In The Book Thief, why does Death find Liesel’s life fascinating?

In The Book Thief, Death finds Liesel's life fascinating due to her seemingly unique ability to overcome hardship and continue to live a life of joy despite the significant personal losses that she suffers during the war.

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I would argue that Death finds Liesel’s life fascinating because of the way she lives it and because of her inquiring mind. She provides a breath of fresh air in a world of darkness sullied by Nazism and war. Despite having suffered immensely since the outbreak of war, losing both...

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I would argue that Death finds Liesel’s life fascinating because of the way she lives it and because of her inquiring mind. She provides a breath of fresh air in a world of darkness sullied by Nazism and war. Despite having suffered immensely since the outbreak of war, losing both her parents, and having to bury her brother, Liesel has managed to find a source of light in her new life with her foster parents and a couple of friends. In short, she is a far cry from most of the people Death encounters.

Reading and writing provide a form of solace for Liesel, and despite the ongoing hardships and tragedies that she faces, the light of joy in Liesel appears to be irrepressible. She continues to live a happy live, thriving on family, love, and the memories that she holds dear. She does not succumb to pain, but rather overcomes it.

It is her tremendous courage and the failure of adversity to keep her down which fascinates Death. Despite enduring every imaginable type of hardship, Liesel’s spirit emerges triumphant and enables her to overcome it all. The hope that Liesel encompasses provides a beacon that shines through the doom and gloom of war, loss, and pain.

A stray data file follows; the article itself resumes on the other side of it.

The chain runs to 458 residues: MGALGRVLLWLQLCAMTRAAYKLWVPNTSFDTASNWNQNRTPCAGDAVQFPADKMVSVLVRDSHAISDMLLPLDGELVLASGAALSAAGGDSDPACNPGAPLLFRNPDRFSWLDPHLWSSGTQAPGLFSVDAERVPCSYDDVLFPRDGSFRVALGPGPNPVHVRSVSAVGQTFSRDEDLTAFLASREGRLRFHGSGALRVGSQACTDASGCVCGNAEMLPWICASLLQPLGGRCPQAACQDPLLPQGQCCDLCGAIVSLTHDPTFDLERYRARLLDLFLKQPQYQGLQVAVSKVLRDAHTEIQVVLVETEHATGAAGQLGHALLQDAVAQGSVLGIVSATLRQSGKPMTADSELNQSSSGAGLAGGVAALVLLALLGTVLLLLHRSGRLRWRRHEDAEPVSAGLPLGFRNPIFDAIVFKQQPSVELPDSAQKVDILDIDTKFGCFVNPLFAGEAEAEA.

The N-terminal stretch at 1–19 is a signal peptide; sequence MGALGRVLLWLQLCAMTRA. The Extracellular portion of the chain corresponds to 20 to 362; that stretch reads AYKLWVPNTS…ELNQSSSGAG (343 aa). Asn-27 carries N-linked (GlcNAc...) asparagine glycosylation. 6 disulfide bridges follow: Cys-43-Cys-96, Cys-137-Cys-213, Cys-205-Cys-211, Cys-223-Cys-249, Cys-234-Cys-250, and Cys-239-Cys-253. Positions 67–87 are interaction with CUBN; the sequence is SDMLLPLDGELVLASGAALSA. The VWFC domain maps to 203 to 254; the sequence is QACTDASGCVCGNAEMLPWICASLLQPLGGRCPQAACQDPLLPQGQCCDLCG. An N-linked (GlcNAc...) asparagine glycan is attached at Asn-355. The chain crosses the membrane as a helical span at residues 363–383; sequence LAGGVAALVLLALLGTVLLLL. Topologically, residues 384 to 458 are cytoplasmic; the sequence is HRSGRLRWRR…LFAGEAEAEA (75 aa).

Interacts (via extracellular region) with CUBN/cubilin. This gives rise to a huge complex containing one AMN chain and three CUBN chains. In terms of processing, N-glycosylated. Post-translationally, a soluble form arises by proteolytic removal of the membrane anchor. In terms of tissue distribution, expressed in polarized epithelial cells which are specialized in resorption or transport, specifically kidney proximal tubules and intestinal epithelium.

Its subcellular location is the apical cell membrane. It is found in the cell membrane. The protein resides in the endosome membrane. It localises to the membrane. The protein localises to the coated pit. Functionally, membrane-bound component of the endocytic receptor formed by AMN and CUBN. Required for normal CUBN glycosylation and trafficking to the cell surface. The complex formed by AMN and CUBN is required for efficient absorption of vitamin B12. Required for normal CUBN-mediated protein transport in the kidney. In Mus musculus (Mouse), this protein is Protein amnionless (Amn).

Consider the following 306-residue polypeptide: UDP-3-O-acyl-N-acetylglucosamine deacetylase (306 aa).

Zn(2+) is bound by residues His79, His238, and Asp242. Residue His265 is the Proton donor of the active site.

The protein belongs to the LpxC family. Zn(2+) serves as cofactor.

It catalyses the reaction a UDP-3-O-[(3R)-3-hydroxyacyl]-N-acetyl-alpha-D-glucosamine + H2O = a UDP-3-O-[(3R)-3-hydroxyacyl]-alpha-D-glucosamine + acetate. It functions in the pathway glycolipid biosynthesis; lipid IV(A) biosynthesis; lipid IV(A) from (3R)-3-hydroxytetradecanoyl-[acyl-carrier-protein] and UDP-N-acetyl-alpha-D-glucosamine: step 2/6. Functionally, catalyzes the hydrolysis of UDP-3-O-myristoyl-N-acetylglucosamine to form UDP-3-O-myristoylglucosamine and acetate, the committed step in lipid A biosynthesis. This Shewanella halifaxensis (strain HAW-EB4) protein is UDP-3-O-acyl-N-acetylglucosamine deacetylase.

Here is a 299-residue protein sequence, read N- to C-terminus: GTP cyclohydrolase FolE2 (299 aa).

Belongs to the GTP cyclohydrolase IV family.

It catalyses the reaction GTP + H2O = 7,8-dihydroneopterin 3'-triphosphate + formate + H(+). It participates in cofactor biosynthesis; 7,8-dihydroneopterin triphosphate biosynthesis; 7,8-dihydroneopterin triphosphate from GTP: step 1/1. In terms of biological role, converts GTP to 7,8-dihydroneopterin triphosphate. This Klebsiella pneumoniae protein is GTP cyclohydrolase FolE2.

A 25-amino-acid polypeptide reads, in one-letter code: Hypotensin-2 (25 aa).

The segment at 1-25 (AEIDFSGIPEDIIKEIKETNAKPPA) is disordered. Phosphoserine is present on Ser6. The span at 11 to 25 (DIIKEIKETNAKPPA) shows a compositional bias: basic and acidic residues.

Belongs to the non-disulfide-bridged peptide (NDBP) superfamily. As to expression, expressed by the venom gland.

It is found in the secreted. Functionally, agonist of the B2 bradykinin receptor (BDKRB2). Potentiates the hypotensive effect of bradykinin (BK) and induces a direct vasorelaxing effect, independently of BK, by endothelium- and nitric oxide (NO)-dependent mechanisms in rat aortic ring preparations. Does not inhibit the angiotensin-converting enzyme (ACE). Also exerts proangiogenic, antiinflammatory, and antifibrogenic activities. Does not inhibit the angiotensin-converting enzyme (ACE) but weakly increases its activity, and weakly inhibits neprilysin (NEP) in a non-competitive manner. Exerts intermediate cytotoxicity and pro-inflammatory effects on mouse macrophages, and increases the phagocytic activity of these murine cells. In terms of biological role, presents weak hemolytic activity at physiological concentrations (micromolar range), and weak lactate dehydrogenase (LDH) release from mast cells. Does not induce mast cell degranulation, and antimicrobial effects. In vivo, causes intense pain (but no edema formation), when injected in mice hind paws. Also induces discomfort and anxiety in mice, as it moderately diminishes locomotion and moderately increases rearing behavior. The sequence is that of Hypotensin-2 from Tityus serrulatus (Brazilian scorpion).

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The figure of Death in The Book Thief is much more complex than is usually portrayed. This isn't some creepy one-dimensional character we're dealing with here; he's much more recognizably human. And it's Death's human qualities that draw him into the lives of real humans, which he finds an endless source of fascination. What makes human life, in all its rich variety, so inexhaustibly fascinating to Death is the fact that he can observe it at a distance without becoming directly involved.

As for Liesel's life, it's fascinating to Death because it provides him with a brief respite from all the misery and suffering with which he has to deal on a regular basis and which really gets him down from time to time. For in Liesel's life, despite its many hardships and troubles, Death also sees great hope. Such hope shines like a beacon, cutting through the moral darkness and misery of life in Nazi-occupied Europe. Although Death may be destined to be haunted by humans, he's not destined to be haunted by despair. And for that, he has Liesel to thank.

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In The Book Thief by Markus Zusak, Death describes himself as extremely overworked and weary of the things he has seen humanity do to themselves. Death is fascinated with Liesel, the protagonist of The Book Thief, because she continues to live and to celebrate life and freedom in others, even loving other people despite her circumstances. To say that Liesel is living in dire circumstances would be an understatement. When Liesel is introduced in the novel, she has been put on a train in Germany to travel to a small town close to Munich in the winter of 1939. Her father has disappeared. Her brother dies of illness and exposure on the train, and her mother disappears, leaving Liesel to bury her brother. She does not want to trust anyone but gradually learns to trust her foster parents, Hans and Rosa; Max, a friend of the family; and Rudy, a neighbor boy. Despite her enormous grief and loss, Liesel learns to read and write and begins writing her own novel. Everyone that she loves (except Max, who is conscripted into the army) is killed in an explosion. Yet, Death tells the reader that Liesel leads a happy life full of love, memories, and family. Through her enormous pain and loss, Liesel represents a triumph of the human spirit, an ability to recover from trauma and a will to live that fascinates Death.

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